Thursday, August 12, 2010

Toussaint and Gerard tell us how to get on the mend

John Toussaint and Roger Gerard have published a book entitled On the Mend: Revolutionizing Healthcare to Save Lives and Transform the Industry. Ordinarily, you would be well advised to be skeptical of anyone promising revolution and transformation, but not here.

Here's an excerpt from the introduction:

With few exceptions, [government policy] debaters assume that healthcare costs are fixed, that America's proud history of medical care and innovation comes with a staggering bill.

We know different.

Governments can tweak payment systems and probably get some temporary fiscal relief. But until we focus reform efforts on where most of the money goes, which is healthcare delivery, we will remain stuck in a revolving door of near disaster and narrow escapes. To get to the point where all people have access to high-quality healthcare, affordably, we must focus our attention on how the healthcare delivery system determines costs and quality. Then we need to change that delivery model entirely.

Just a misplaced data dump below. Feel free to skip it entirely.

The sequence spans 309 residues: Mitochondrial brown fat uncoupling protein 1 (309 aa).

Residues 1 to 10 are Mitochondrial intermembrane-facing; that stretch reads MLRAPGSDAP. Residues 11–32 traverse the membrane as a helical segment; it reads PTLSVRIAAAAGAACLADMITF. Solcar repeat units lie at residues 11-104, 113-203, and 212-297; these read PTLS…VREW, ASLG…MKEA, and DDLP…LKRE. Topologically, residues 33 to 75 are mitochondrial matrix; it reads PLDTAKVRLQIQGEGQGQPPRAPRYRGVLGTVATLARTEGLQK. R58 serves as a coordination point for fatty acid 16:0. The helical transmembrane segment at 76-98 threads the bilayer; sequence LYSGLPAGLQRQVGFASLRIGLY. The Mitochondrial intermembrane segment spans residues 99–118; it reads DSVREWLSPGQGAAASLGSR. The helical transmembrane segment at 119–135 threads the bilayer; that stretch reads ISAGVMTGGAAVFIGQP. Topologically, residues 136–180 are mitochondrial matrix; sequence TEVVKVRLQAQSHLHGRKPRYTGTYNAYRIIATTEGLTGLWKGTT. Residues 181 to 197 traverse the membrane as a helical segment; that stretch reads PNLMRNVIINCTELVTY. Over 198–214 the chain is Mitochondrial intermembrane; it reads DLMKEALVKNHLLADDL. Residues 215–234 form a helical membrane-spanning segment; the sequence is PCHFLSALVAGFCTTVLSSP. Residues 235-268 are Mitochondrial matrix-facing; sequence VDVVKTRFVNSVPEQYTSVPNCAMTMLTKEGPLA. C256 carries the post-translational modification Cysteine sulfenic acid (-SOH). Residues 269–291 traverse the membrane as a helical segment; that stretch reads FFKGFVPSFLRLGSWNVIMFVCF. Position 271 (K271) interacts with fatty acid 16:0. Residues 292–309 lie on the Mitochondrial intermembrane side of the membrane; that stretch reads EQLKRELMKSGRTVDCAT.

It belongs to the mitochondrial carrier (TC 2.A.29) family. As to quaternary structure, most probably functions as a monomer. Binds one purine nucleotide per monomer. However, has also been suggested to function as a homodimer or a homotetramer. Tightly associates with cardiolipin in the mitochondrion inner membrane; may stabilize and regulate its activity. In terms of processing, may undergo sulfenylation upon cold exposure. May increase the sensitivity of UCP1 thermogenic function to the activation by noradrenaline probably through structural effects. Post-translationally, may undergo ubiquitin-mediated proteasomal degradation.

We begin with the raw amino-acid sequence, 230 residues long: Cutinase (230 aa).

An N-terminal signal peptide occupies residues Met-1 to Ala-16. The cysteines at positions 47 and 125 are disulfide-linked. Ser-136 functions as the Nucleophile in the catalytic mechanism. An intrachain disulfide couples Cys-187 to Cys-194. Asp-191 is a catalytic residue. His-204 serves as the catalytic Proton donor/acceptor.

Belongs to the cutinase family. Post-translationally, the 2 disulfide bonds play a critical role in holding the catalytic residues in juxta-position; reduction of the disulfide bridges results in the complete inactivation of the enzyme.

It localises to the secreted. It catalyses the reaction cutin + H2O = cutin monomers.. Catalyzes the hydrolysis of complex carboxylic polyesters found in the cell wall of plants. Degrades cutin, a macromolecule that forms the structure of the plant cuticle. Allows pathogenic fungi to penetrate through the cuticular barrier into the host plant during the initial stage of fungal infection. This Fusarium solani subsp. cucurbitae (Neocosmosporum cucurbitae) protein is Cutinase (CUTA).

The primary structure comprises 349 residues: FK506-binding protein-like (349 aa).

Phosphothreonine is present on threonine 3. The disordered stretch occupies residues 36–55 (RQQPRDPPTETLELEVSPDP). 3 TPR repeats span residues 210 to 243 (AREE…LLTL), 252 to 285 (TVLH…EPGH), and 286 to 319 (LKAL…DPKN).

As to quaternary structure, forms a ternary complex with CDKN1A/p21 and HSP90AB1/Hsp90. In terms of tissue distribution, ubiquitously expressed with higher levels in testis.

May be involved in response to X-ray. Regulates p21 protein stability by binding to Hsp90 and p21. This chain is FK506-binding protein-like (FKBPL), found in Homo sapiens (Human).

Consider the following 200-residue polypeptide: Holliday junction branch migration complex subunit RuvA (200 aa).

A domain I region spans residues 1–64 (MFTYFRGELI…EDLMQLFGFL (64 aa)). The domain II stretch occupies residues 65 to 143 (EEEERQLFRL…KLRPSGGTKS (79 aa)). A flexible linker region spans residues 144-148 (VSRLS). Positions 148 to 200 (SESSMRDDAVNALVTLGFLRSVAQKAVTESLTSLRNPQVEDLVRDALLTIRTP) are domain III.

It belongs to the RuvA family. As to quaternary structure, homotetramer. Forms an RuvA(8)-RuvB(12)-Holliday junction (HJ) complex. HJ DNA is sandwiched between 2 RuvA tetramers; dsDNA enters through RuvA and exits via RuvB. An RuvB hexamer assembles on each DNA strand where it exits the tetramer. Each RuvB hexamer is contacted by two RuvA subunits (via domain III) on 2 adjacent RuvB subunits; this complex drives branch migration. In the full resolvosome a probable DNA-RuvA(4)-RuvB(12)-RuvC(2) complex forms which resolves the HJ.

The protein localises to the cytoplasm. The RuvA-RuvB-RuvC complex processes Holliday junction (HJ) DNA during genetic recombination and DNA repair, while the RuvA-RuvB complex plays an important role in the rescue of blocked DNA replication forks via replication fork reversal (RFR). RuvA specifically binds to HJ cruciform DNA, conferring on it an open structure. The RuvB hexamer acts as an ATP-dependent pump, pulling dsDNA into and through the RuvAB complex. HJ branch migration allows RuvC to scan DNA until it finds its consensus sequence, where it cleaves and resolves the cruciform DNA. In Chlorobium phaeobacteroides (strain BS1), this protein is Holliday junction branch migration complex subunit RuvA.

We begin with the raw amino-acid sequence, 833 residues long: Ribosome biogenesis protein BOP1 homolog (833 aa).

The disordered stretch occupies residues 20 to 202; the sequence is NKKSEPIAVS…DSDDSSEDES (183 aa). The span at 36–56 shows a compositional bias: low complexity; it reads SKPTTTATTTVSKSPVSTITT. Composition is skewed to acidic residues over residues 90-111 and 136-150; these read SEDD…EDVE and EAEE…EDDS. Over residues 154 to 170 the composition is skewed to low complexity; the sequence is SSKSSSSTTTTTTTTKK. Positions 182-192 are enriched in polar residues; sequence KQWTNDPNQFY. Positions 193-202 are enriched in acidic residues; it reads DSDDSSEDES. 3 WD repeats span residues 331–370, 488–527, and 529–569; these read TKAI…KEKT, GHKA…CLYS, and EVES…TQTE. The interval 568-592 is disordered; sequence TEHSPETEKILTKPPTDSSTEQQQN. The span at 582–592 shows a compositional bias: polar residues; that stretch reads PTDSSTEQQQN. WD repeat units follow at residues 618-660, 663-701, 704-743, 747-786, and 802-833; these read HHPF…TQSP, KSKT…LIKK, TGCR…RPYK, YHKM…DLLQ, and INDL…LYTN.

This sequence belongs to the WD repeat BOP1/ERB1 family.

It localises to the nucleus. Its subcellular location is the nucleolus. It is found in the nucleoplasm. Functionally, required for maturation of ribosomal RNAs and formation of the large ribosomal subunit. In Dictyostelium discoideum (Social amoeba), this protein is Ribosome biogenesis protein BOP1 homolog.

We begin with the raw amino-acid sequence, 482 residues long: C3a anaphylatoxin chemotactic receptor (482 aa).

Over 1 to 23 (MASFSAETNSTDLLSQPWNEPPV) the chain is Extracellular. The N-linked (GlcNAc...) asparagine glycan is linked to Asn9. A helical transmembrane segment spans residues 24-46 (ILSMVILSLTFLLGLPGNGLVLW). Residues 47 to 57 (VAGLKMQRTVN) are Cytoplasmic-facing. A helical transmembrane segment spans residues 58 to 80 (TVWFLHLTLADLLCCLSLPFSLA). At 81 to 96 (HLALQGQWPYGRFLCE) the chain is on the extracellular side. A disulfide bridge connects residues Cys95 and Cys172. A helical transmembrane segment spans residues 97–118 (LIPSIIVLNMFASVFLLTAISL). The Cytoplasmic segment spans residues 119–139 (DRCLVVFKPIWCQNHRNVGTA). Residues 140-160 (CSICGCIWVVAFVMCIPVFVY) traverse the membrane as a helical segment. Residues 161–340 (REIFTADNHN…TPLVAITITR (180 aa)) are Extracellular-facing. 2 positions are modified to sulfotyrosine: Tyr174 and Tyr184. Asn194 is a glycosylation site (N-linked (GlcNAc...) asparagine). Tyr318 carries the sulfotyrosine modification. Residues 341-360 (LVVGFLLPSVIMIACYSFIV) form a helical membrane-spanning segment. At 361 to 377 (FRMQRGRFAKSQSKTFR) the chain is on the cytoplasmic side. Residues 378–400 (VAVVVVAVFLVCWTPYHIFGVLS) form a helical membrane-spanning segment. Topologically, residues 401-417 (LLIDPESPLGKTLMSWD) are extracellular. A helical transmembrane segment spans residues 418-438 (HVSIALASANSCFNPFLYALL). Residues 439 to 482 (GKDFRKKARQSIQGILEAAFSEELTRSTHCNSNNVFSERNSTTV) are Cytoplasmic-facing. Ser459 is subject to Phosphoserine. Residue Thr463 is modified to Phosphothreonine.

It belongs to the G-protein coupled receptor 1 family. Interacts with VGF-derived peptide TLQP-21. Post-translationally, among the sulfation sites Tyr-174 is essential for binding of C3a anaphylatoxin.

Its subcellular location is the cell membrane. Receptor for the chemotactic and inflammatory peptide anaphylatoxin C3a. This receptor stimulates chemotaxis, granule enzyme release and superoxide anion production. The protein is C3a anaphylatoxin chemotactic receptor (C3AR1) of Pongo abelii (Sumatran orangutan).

In fact, hospitals, physicians, and nurses -- all of healthcare -- must change. First, we must emphasize the science of medicine over the art. This means turning to evidence-based medicine, which is already underway in some sectors. But we are also talking about evidence-based delivery, work that has barely begun.

And then, they go on and explain how to do this.

You can get a sense of the message in this video produced by the Lean Enterprise Institute, which also published the book. If you can't see the video, click here.


Richard Wittrup said...

In pursuing these various routes to improving clinical care you are headed in the right direction but be careful, it leads to places a lot of people don't want to go.

e-Patient Dave said...

Just watched this video ... I'm moved by the honesty and openness of the people in the case.

I wonder if the story of the "removed" manager will cause some managers to resist this sort of initiative, lest they get fingered as a problem. I hope not!

I hope everyone involved will be inspired, not scared, by the possibility of having more patients "walk out of here alive," as your chief of medicine Mark Zeidel put it (on a very old post here that I can't find).

Tom said...

Just got through reading it, thanks for the suggestion. It was an eye-opener. One thing the book made very clear; without full support and sustained effort at the top, changes like those made at ThedaCare will never happen. Tom